He'll now have to thread a difficult legislative needle. McCarthy will need to win support from a conservative conference under the threat of removal from leadership. At the same time, getting a bill signed into law will mean negotiating compromises with a Democratic Senate and White House. Previous debates over spending and debt under similar scenarios led to partial government shutdowns in 2013 and 2018.
Freshman Rep. Dusty Johnson, R-S.D., told USA TODAY ahead of McCarthy's win that the GOP House leader is up to the challenge.
"What leader gives us the best opportunity to work through this chaos?" asked Johnson. "We can go with some Aaron Sorkin alternative from out of left field, but that person is not going to have the talent skills and abilities that Kevin does to be able to try to hold this coalition together."
Democrats, who were stuck waiting on the sidelines because the lack of speaker prevented lawmakers from being sworn in or from organizing committees and hiring staff, felt little compassion for Republicans' predicament.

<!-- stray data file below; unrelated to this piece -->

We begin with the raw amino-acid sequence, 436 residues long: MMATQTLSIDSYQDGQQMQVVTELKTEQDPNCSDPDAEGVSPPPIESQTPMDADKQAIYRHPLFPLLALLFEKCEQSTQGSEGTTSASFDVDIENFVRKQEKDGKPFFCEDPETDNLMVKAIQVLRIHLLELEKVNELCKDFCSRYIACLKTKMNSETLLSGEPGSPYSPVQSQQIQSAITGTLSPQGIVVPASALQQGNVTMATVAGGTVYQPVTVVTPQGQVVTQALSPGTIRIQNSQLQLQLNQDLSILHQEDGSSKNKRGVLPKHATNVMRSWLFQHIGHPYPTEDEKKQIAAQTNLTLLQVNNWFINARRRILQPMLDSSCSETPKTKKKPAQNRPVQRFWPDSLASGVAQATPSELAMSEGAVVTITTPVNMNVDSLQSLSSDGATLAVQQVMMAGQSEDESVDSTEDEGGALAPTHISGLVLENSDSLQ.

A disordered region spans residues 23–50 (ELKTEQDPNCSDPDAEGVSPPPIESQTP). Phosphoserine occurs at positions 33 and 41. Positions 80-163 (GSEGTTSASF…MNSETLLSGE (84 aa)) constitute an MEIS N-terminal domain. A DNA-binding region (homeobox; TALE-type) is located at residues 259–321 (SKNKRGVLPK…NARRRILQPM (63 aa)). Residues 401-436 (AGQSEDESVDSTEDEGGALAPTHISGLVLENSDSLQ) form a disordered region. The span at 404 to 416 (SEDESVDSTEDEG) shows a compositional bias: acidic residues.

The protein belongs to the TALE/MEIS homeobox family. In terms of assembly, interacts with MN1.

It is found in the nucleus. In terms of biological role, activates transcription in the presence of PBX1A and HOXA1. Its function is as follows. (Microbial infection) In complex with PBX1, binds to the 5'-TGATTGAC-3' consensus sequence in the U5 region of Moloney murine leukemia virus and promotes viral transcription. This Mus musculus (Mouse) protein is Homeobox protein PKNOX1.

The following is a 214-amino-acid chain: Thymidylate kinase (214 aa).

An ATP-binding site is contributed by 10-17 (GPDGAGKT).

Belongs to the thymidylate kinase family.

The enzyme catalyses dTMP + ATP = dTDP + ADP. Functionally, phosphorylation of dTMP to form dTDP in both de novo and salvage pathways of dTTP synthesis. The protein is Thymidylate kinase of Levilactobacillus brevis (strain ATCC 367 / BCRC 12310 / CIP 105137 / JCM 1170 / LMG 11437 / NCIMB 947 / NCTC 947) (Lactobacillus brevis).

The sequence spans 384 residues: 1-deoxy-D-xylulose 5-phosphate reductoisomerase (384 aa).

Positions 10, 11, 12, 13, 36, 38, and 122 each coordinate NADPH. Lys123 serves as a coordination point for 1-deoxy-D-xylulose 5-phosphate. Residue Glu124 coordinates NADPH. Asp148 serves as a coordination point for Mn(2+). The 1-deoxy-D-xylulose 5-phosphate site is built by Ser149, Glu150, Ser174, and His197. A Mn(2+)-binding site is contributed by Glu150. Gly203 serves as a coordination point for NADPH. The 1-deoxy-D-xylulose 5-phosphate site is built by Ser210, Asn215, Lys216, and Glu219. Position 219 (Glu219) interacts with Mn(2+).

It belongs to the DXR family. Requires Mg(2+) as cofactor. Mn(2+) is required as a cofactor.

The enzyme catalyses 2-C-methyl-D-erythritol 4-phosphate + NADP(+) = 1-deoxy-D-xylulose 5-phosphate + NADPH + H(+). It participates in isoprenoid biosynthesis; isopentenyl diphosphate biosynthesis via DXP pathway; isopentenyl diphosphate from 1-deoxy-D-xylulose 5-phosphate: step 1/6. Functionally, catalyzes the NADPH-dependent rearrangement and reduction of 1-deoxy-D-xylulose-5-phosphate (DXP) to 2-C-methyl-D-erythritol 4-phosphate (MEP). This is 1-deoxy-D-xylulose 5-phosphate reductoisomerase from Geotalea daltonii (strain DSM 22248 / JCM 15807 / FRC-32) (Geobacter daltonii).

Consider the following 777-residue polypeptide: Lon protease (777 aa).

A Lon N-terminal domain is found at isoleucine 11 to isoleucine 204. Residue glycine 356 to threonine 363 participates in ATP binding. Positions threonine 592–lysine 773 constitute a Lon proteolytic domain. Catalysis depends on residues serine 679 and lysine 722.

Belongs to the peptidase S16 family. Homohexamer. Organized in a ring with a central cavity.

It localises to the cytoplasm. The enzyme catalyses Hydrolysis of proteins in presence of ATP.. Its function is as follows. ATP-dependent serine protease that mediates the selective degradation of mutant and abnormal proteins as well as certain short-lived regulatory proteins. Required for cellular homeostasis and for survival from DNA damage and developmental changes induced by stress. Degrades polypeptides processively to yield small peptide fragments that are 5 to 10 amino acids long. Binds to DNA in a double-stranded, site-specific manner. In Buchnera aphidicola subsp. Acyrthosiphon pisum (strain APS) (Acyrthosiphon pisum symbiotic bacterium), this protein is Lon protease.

“This is a problem of their own making,” said Nancy Pelosi, D-Calif., who was the first woman to be elected speaker and served two stints in that role. “This is called leadership. They should be able to work it out.”
Spending disputes fuel opposition to McCarthy, linger for next speaker
The $1.7 trillion spending package Congress approved in December to fund the government this fiscal year became a flashpoint in the debate over speaker as some rank-and-file Republicans railed against the agreement with the Senate while Democrats controlled both chambers. But negotiations to keep the government functioning are likely to become more complex with divided government.
"First of all, this is just the culmination of Republicans in Congress empowering fringe radicals and extremists for years," said Rep.Josh Harder, D-Calif. "If we see this kind of chaos on the first vote, imagine on something that's even more important like making sure we're fixing the debt ceiling, making sure we're actually passing a budget."